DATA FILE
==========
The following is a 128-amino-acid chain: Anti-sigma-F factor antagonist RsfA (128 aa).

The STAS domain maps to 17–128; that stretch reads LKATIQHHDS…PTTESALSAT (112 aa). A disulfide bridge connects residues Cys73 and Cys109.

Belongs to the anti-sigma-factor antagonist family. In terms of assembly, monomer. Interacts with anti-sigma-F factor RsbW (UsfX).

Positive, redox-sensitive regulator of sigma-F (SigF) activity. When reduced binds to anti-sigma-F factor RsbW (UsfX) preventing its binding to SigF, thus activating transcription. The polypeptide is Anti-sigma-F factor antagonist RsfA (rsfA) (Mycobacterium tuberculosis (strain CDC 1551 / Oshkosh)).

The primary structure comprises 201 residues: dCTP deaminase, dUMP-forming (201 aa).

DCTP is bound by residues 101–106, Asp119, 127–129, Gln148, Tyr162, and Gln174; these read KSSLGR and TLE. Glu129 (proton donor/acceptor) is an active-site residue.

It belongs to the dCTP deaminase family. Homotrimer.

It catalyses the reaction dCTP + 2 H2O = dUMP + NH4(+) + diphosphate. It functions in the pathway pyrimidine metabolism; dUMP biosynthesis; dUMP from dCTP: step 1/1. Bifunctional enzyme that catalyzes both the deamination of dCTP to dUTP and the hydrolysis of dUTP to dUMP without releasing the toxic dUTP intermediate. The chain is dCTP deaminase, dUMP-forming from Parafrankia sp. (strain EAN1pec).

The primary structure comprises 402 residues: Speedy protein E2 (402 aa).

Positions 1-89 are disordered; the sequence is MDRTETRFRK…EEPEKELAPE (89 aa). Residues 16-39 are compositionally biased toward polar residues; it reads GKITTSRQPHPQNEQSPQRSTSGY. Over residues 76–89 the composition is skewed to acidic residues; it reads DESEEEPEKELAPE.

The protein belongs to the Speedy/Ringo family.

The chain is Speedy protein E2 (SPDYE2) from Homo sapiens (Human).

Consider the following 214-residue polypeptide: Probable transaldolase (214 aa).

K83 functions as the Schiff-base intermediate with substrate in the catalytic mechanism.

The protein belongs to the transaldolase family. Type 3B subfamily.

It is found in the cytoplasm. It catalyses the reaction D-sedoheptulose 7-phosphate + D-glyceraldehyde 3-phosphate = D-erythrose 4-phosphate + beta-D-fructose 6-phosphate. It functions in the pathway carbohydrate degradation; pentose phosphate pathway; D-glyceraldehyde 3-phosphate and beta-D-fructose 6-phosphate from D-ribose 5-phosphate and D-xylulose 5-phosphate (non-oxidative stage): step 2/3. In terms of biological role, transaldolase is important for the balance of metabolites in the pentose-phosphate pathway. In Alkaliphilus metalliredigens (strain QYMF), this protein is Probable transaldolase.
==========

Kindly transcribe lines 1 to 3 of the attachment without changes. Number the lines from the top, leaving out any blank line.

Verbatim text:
The following is a 128-amino-acid chain: Anti-sigma-F factor antagonist RsfA (128 aa).

The STAS domain maps to 17–128; that stretch reads LKATIQHHDS…PTTESALSAT (112 aa). A disulfide bridge connects residues Cys73 and Cys109.

Belongs to the anti-sigma-factor antagonist family. In terms of assembly, monomer. Interacts with anti-sigma-F factor RsbW (UsfX).